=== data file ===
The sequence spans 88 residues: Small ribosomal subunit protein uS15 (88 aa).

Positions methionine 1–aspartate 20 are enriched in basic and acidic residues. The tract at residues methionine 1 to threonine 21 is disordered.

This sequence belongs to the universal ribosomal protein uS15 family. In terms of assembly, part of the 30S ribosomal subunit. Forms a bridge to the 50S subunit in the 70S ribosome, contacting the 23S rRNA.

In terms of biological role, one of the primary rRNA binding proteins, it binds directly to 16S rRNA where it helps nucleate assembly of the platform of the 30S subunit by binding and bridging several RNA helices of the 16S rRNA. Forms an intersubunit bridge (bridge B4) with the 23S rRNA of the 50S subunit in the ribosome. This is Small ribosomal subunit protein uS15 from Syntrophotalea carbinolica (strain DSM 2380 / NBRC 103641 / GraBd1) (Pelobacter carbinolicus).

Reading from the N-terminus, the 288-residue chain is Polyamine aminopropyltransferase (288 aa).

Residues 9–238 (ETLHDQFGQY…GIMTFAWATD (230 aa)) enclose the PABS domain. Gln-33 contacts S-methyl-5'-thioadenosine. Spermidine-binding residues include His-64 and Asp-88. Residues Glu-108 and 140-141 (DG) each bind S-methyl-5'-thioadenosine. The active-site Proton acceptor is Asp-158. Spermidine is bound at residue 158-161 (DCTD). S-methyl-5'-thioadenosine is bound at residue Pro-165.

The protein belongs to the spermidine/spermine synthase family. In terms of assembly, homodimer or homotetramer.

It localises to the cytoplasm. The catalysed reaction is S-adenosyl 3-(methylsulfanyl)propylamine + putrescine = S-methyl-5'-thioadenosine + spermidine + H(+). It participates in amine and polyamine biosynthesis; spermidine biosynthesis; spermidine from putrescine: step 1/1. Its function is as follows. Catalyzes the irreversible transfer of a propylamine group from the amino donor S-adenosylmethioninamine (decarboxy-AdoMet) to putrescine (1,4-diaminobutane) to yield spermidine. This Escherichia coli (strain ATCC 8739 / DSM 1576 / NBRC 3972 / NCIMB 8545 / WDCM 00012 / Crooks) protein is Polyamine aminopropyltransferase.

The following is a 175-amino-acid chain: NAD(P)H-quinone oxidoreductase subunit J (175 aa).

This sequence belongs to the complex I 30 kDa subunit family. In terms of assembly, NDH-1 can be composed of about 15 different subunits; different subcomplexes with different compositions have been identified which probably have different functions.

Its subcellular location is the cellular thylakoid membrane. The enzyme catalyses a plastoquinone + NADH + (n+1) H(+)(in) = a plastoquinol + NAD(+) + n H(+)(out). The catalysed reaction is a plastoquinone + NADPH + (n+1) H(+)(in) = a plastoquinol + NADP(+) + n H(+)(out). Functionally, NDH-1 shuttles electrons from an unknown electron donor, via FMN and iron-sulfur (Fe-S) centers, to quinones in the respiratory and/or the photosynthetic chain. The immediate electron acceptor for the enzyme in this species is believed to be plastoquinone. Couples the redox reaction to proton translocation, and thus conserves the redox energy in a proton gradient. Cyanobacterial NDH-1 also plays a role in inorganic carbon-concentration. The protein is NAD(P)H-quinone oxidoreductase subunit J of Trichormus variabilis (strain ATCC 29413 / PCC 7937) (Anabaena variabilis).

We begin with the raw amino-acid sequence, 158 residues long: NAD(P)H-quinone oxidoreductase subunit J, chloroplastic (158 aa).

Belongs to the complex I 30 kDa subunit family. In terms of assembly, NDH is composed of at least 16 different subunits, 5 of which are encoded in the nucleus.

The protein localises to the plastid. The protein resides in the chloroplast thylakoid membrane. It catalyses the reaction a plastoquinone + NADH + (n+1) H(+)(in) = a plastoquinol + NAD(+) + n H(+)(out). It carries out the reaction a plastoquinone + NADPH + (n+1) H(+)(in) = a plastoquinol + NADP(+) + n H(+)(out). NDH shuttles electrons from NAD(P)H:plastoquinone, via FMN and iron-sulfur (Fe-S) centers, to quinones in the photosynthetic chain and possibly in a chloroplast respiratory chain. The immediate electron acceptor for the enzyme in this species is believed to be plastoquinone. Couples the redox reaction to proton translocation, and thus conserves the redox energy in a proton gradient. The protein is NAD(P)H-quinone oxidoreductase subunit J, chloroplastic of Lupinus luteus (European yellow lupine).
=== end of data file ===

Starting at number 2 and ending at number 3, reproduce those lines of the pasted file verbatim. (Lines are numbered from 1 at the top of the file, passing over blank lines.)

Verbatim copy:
Positions methionine 1–aspartate 20 are enriched in basic and acidic residues. The tract at residues methionine 1 to threonine 21 is disordered.

This sequence belongs to the universal ribosomal protein uS15 family. In terms of assembly, part of the 30S ribosomal subunit. Forms a bridge to the 50S subunit in the 70S ribosome, contacting the 23S rRNA.